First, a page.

Willem van Hanegem

From Wikipedia, the free encyclopedia
Jump to: navigation, search

Script error: The module returned a value. It is supposed to return an export table. Script error: The module returned a value. It is supposed to return an export table. Script error: The module returned a value. It is supposed to return an export table.Script error: The module returned a value. It is supposed to return an export table.

Willem "Wim" van Hanegem (Dutch pronunciation: [ˈʋɪləm ˈʋɪm vɑn ˈɦaːnəɣɛm]; born 20 February 1944) is a Dutch football midfielder and coach born in Breskens, Zeeland. In a playing career spanning over 20 years he won several domestic honours in the Netherlands, as well as two UEFA trophies, all with Feyenoord. He was also a finalist in the 1974 FIFA World Cup. As a manager he won the league and cup with Feyenoord and spent a period as the Dutch national team's assistant coach. He was appointed manager of FC Utrecht in July 2007.

Playing career[edit]

Van Hanegem played for Velox SC, Xerxes/DHC, Feyenoord, AZ'67, Chicago Sting, FC Utrecht and, finally, Feyenoord once again.

Style of Play[edit]

In the Netherlands he is widely considered as one of the best Dutch football players in history. He was renowned for his tactical insight and was well known for his fantastic passing range and his ability with the ball at his feet. Both his way of sprinting (he had bandy legs), and his skill to give the ball a curve (achieved by striking the ball with the outside of his left foot) gave him the nickname De Kromme (The Crooked). Whilst being primarily renowned for the technical part of his game, he was also highly capable in the defensive part of his game, being a good tackler and not afraid to go into physical challenges. His primary weakness was his lack of pace.[1]

Coaching career[edit]

After retiring as a player, Van Hanegem joined Feyenoord as assistant manager in 1983 and stayed in the post until 1986. He then joined FC Utrecht as assistant, before moving to FC Wageningen. He returned to Feyenoord as manager in 1992, winning the league in 1993 and the Dutch Cup in 1994 and 1995.

In 1995, he had a spell as manager with Saudi Arabian club Al-Hilal, then took the post at AZ'67 in 1997. He joined Sparta Rotterdam in 2001. His stay was short-lived, and afterwards he became assistant manager of the Dutch national side. He was appointed manager of FC Utrecht in July 2007 and was fired on 23 December 2008.

Personal life[edit]

Van Hanegem was known for rough, passionate play against German sides (before the 1974 final, he exhorted the Dutch side to "stuff the Germans").[2] "I don't like Germans. Everytime I played against German players, I had a problem because of the war."[3]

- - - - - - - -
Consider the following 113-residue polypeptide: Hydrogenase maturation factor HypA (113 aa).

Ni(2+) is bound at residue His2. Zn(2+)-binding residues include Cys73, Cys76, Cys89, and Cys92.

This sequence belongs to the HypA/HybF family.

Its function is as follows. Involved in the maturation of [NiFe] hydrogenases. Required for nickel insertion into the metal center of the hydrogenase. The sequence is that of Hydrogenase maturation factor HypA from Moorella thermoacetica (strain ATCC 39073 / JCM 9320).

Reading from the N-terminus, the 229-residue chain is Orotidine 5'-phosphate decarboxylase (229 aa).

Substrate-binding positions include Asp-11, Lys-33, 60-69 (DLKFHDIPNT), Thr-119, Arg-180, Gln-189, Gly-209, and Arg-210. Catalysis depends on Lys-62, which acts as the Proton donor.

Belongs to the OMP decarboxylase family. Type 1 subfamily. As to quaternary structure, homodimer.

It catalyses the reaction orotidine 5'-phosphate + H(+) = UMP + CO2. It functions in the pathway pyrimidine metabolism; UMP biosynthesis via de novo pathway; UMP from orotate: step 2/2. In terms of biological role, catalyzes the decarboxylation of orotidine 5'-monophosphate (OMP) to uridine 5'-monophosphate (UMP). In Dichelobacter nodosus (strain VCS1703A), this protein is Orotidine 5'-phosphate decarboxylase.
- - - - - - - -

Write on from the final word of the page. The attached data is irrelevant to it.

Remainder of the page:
In the summer of 1944 the German 15th army was fleeing northward from Calais to the Netherlands. On 11 September the Allies bombed the Wehrmacht near the ferry terminal at Breskens. Citizens had fled the town but Lo and Izaak van Hanegem, Willem's father and older brother, went back to get supplies. They hid in a shelter, which was hit. Both died. Van Hanegem later lost a brother and a sister to the war.[3] His hatred was summed up after the 1974 final, "I didn't give a damn as long as we humiliated them. They murdered my father, sister and two brothers. I am full of angst. I hate them." After the game (with Germany winning 2–1) Van Hanegem left the field in tears.[4]

In later years, however, Van Hanegem used a more conciliatory tone, when commenting on the war.

Willem's son, Willem van Hanegem jr., is an international electronic dance music artist where he produces under the name W&W.

Honours[edit]

Van Hanegem in 2008

As a player[edit]

With Feyenoord:

Eredivisie

KNVB Cup

  • Winner – 1968-69

European Cup

Intercontinental Cup

UEFA Cup

With the Dutch national team:

FIFA World Cup

  • Runner-up – 1974

European Football Championship

  • Third place – 1976

As a manager[edit]

With Feyenoord:

Eredivisie

KNVB Cup

  • Winner – 1993–94, 1994–95

Individual Honours[edit]

As a player[edit]

Dutch Footballer of the Year

  • Winner – 1971[5]

References[edit]

  1. ^ http://www.4dfoot.com/2013/06/11/vanhanegem/
  2. ^ FourFourTwo, 50 Greatest World Cup Moments, July 2006
  3. ^ a b Winner, D. Brilliant Orange. Bloomsbury, 2000.
  4. ^ Seddon, P. The World Cup's Strangest Moments. Robson Books, 2005.
  5. ^ Script error: The module returned a value. It is supposed to return an export table.

External links[edit]

Script error: The module returned a value. It is supposed to return an export table.

Script error: The module returned a value. It is supposed to return an export table.

Script error: The module returned a value. It is supposed to return an export table.

Script error: The module returned a value. It is supposed to return an export table.Script error: The module returned a value. It is supposed to return an export table.